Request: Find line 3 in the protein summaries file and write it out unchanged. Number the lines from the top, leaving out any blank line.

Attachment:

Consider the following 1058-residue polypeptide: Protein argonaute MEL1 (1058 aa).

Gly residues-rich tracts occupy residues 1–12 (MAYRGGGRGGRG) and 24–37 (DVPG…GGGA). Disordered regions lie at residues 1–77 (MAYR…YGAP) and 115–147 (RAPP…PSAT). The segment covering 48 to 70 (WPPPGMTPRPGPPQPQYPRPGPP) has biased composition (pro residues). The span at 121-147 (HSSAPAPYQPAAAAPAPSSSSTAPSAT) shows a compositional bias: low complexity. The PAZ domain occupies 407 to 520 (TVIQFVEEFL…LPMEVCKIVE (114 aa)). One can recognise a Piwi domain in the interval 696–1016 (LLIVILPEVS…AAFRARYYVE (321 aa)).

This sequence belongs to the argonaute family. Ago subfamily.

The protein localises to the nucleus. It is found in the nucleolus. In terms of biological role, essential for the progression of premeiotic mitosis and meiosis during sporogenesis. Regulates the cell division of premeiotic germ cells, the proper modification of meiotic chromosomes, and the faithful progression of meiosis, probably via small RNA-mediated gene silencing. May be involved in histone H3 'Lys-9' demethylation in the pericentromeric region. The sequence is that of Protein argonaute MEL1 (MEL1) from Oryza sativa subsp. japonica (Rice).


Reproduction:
This sequence belongs to the argonaute family. Ago subfamily.